Definition 7.5

We say that system (7.24) is stabilizable by dynamic output feedback if there exists a system
$$\begin{aligned} {\left\{ \begin{array}{ll}\dot{z} = Fz+Gv\\ \xi =Dz\\ \end{array}\right. } \end{aligned}$$
(7.35)
with \(z\in \mathbf{R}^\nu \), \(v\in \mathbf{R}^p\), \(\xi \in \mathbf{R}^m\) such that the composed system obtained by means of the substitutions \(u=\xi \) and \(v=y\)
$${\left\{ \begin{array}{ll}\dot{x} = Ax+BDz\\ \dot{z} = Fz+GCx\\ \end{array}\right. }$$
has an asymptotically stable equilibrium position at the origin \((x, z)=(0,0)\in \mathbf{R}^{n+\nu }\). The system (7.35) represents the compensator , or controller .

In the figure above, \(\Sigma _1\) and \(\Sigma _2\) denote respectively the differential parts of (7.24) and (7.35).

Example 7.7

The system (7.25) (Example 7.1) with the observation function \(y=x_1\), can be dynamically stabilized by means of the compensator
$${\left\{ \begin{array}{ll}\dot{z}_1 =-z_1+z_2+v\\ \dot{z}_2= -2z_1-z_2 +v \\ \xi = -z_1-z_2 \ .\\ \end{array}\right. }$$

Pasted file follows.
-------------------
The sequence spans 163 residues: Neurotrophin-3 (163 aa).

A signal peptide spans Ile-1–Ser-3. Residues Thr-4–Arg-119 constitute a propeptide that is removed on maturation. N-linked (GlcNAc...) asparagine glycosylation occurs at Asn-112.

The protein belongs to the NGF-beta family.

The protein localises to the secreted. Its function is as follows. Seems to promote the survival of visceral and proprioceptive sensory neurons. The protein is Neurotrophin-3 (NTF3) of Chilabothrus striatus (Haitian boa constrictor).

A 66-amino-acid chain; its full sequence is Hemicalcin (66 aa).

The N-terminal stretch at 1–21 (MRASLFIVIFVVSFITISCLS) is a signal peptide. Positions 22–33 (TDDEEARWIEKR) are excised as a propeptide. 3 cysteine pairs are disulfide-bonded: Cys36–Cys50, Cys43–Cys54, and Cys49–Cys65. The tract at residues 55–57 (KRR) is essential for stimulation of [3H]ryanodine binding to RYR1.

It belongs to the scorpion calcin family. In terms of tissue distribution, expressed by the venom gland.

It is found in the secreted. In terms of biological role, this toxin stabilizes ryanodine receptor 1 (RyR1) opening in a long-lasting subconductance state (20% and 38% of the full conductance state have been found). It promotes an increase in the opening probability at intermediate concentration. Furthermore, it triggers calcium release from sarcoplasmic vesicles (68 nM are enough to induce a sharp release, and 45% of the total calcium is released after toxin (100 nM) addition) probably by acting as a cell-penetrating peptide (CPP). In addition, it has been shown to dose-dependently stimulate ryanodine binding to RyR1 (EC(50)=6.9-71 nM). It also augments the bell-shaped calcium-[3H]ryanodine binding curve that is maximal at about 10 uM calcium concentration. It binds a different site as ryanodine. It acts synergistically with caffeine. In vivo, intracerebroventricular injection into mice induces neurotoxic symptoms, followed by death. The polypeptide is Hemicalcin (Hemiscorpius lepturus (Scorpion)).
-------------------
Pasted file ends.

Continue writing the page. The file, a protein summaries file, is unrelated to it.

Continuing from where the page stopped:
Indeed, establishing the connection as explained above, we obtain the closed-loop system
$${\left\{ \begin{array}{ll}\dot{x}_1=x_2\\ \dot{x}_2=-z_1-z_2\\ \dot{z}_1=x_1-z_1+z_2\\ \dot{z}_2=x_1-2z_1-z_2\\ \end{array}\right. }$$
whose characteristic equation is \(\lambda ^4+2\lambda ^3+3\lambda ^2+2\lambda +1=0\). It is not difficult to check, by the aid of the Routh-Hurwitz criterion, that all the roots have negative real part. \(\blacksquare \)

The remaining part of this section is devoted to illustrate how the stabilizing compensator can be constructed in practice, for a general system of the form (7.24).

7.3.1 Construction of an Asymptotic Observer

Definition 7.6

We say that system (7.24) has the detectability property (or that it is detectable) if there exists a matrix K of appropriate dimensions such that the matrix \(L{}^\mathbf{t}=A{}^\mathbf{t}-C{}^\mathbf{t}K{}^\mathbf{t}\) is Hurwitz.